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April  17, 2007

Watters v. Wachovia Bank, N.A., No. 05-1342 (previously discussed in the June 19, 2006 Docket Report). The National Bank Act, 12 U.S.C. § 1 et seq., exempts national banks from most state regulation and also specifically allows them to make mortgage loans. 12 U.S.C. § 371(a). The question in this case was whether a state-chartered, wholly-owned operating subsidiary of a national bank is similarly exempt from most state regulation.

In a 5-3 opinion by Justice Ginsburg, the Court held that it is. The Court reasoned that because operating subsidiaries, as distinct from other types of bank “affiliates,” may engage only in “the business of banking” (12 U.S.C. § 24a), state regulation of an operating subsidiary would be just as offensive to the federal regulatory scheme as state regulation of the nationally chartered parent. The Court also held that the Tenth Amendment does not preserve state power over subsidiaries, as bank regulation is a power constitutionally delegated to Congress. Justice Stevens, joined by the Chief Justice and Justice Scalia, dissented; Justice Thomas did not participate.

The case is a major victory for national banks conducting consumer lending operations and other activities through operating subsidiaries. While national banks have always enjoyed broad preemption rights under the National Bank Act, the extension of these rights to operating subsidiaries had been challenged by a number of states. A ruling affirming state regulatory authority would have required national banks either to obtain state lending licenses for their operating subsidiaries or to pull these businesses back into the bank. Such a decision could also have raised questions about the enforceability of the loans originated by these unlicensed operating subsidiaries.

Global Crossing Telecommunications, Inc. v. Metrophones Telecommunications, Inc., No. 05-705. The Telephone Operator Consumer Services Improvement Act of 1990 requires payphone operators to allow payphone users to obtain “free” access to the long-distance carrier of their choice, i.e., access without depositing coins. But recognizing that the “free” call imposes a cost upon the payphone operator, Congress required the FCC to “prescribe regulations that * * * establish a per call compensation plan to ensure that all payphone service providers are fairly compensated for each and every completed intrastate and interstate call.” 47 U.S.C. § 276(b)(1)(A). The FCC did so, and determined that a long distance carrier’s refusal to pay the ordered compensation amounts to an “unreasonable practice” under Section 201(b) of the Communications Act of 1934. 47 U.S.C. § 201(b). At issue in this case was whether a payphone operator may sue in federal court under Section 207 of the Communications Act of 1934, which empowers persons “damaged” by unjust or unreasonable practices to bring suit in a “court” of the United States. 47 U.S.C. § 207. Writing for the majority in a 7-2 decision, Justice Breyer found that Section 207 authorizes such a suit.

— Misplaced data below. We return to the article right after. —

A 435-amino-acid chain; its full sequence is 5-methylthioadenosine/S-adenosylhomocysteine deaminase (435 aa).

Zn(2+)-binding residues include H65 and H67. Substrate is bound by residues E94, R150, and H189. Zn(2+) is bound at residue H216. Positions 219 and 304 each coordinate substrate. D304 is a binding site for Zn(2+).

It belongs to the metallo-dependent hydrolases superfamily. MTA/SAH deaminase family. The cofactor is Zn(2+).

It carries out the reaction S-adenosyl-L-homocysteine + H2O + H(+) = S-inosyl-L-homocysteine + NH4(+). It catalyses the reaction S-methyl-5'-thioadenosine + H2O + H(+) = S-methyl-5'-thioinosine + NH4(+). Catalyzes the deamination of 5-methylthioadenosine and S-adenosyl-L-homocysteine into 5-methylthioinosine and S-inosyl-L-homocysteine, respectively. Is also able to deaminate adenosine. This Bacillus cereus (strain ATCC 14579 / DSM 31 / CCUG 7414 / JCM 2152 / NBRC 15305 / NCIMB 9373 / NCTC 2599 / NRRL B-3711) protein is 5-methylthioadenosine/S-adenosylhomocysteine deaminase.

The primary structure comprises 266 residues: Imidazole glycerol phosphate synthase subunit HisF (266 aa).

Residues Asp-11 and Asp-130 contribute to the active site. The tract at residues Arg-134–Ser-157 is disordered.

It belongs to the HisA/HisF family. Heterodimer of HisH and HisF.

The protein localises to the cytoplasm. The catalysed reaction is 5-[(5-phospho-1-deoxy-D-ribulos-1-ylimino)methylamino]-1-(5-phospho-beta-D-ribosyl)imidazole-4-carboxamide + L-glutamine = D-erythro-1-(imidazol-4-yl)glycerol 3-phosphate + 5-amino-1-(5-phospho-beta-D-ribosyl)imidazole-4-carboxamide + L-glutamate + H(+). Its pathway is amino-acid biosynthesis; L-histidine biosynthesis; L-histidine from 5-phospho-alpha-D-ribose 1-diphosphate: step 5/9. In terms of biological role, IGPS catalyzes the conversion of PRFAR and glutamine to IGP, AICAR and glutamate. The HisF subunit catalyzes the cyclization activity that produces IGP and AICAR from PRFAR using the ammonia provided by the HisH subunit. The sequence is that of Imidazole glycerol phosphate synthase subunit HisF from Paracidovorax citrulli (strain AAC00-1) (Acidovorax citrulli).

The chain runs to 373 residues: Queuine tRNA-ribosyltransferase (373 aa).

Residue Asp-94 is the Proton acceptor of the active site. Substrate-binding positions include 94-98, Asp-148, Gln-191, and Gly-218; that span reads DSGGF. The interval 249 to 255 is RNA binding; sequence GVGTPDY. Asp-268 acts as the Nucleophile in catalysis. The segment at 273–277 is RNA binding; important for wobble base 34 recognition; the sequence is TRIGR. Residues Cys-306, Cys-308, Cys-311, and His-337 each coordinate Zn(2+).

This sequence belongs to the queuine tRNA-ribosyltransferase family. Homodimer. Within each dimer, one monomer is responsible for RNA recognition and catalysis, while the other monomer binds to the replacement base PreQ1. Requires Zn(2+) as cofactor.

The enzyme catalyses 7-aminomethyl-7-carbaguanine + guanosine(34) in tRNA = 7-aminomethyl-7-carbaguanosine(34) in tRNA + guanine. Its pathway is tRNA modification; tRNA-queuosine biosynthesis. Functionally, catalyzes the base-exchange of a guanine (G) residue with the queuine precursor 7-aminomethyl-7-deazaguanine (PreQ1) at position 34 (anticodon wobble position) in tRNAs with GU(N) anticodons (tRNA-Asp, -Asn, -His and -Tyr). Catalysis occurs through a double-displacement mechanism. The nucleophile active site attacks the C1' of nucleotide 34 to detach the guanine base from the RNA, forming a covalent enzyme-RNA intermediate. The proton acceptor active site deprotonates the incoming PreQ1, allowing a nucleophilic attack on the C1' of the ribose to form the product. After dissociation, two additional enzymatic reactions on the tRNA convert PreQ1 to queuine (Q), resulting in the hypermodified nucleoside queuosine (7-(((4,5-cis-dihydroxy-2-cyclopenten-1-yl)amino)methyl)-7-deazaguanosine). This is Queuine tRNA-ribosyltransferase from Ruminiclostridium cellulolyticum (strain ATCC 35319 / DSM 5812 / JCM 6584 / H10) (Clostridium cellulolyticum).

In reaching this conclusion, the Court reasoned that Section 207 “plainly” creates a private right of action for all “actions that complain of a violation of § 201(b) as lawfully implemented by an FCC regulation.” Because the splitting of revenue received by a long-distance carrier for coinless calls is “necessary to the proper implementation” of the statutory scheme, the Court concluded that the FCC was “well within its authority” in determining that the carrier’s failure to compensate a payphone operator is an “unreasonable practice” under Section 201(b) and therefore actionable in federal court under Section 207.

The Supreme Court’s decision is significant in its definition of the scope of Section 201(b). The Court rejected—as inconsistent with the statute’s plain text and the history of the provision— Justice Thomas’s argument in dissent that a “practice” under Section 201(b) extends only to actions that harm carrier customers, not carrier suppliers. The majority’s decision also reinforces the FCC’s enforcement authority. Notably, the Court rejected Justice Scalia’s argument that the practice of not paying compensation to a payphone operator is not itself unjust or unreasonable, but made so only by violation of a substantive regulation of the Commission, which is insufficient to give rise to a private cause of action. The Court responded that the relevant issue in determining whether Section 207 creates a right of action is not whether the practice is inherently unjust or unreasonable under Section 201(b), but whether the carrier violated an FCC regulation. “[I]n ordinary English,” the Court reasoned, a practice violating an FCC order must necessarily be “an ‘unjust practice.’”

If you have any questions about today’s decisions, please contact Andrew Tauber at atauber@mayerbrown.com or 202-263-3324. 

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